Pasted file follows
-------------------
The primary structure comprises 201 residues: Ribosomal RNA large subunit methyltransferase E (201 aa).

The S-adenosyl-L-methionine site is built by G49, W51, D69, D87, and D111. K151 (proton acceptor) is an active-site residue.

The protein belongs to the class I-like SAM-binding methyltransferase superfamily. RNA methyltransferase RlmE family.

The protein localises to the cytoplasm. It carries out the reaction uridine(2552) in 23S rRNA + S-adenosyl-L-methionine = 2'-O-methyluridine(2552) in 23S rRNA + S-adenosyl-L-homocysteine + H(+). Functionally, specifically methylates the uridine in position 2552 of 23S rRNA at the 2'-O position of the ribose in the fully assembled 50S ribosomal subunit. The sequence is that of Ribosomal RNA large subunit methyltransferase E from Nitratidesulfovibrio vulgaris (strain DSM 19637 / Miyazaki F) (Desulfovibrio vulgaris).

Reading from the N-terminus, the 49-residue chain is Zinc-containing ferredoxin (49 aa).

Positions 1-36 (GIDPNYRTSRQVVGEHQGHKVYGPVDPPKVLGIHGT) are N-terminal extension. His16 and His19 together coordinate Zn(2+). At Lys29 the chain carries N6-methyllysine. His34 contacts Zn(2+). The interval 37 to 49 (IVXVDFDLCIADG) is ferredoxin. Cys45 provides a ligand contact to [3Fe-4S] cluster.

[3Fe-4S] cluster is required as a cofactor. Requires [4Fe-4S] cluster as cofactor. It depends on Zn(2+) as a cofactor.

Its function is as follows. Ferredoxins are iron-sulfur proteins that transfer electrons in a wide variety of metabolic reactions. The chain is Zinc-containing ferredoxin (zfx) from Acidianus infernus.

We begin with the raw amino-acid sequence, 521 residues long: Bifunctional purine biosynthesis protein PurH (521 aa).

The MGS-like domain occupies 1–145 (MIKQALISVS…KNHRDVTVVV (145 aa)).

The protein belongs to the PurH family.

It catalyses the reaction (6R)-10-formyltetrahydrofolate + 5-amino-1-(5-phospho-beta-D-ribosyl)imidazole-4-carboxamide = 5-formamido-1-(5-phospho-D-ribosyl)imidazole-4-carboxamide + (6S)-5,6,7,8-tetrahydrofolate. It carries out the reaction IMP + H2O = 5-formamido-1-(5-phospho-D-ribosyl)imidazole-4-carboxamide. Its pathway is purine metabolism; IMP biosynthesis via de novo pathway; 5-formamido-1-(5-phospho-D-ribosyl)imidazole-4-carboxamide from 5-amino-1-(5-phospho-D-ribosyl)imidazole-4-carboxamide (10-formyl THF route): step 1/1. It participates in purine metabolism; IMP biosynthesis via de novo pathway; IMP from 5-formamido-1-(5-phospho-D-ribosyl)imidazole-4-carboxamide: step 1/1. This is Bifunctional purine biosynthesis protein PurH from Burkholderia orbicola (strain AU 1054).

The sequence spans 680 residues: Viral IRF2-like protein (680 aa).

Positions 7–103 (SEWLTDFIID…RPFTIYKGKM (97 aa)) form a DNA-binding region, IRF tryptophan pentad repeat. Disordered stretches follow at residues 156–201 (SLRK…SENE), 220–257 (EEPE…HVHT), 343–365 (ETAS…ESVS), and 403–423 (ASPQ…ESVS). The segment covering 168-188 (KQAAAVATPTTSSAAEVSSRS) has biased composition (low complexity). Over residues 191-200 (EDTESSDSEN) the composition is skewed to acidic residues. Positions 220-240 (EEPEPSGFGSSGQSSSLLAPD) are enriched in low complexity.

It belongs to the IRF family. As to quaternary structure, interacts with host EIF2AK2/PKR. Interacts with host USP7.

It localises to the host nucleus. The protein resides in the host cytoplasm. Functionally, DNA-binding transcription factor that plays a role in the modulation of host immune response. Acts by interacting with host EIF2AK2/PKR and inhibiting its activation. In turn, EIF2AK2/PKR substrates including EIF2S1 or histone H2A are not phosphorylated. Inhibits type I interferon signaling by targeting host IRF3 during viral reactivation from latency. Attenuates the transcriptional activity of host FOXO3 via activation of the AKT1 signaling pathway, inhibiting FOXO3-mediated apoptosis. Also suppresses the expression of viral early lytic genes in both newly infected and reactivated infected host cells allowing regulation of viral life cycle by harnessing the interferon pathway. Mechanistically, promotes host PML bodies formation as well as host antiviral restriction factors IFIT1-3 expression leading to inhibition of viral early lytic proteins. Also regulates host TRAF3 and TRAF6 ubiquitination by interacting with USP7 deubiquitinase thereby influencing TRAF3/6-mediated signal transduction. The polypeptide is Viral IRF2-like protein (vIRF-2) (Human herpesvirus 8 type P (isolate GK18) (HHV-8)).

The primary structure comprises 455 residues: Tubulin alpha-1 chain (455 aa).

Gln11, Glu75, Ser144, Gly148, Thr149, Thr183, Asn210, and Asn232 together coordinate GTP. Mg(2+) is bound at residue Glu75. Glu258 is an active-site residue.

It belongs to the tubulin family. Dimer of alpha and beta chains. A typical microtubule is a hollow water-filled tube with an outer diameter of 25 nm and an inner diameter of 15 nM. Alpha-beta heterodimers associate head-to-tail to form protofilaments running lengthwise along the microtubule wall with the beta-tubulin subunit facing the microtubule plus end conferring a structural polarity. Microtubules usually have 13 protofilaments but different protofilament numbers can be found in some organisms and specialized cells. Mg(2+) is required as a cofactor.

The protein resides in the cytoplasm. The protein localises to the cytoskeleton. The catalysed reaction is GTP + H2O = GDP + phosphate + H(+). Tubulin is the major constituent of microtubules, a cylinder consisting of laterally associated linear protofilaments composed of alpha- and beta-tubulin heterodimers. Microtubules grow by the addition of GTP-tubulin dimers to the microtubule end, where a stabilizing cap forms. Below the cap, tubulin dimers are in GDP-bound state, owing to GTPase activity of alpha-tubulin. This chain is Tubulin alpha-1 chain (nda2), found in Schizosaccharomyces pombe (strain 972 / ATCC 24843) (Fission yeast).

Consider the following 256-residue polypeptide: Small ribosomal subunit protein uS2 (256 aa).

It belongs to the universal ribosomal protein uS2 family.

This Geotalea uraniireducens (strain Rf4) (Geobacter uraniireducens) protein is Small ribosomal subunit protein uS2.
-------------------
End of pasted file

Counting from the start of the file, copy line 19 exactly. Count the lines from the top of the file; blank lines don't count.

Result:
It belongs to the tubulin family. Dimer of alpha and beta chains. A typical microtubule is a hollow water-filled tube with an outer diameter of 25 nm and an inner diameter of 15 nM. Alpha-beta heterodimers associate head-to-tail to form protofilaments running lengthwise along the microtubule wall with the beta-tubulin subunit facing the microtubule plus end conferring a structural polarity. Microtubules usually have 13 protofilaments but different protofilament numbers can be found in some organisms and specialized cells. Mg(2+) is required as a cofactor.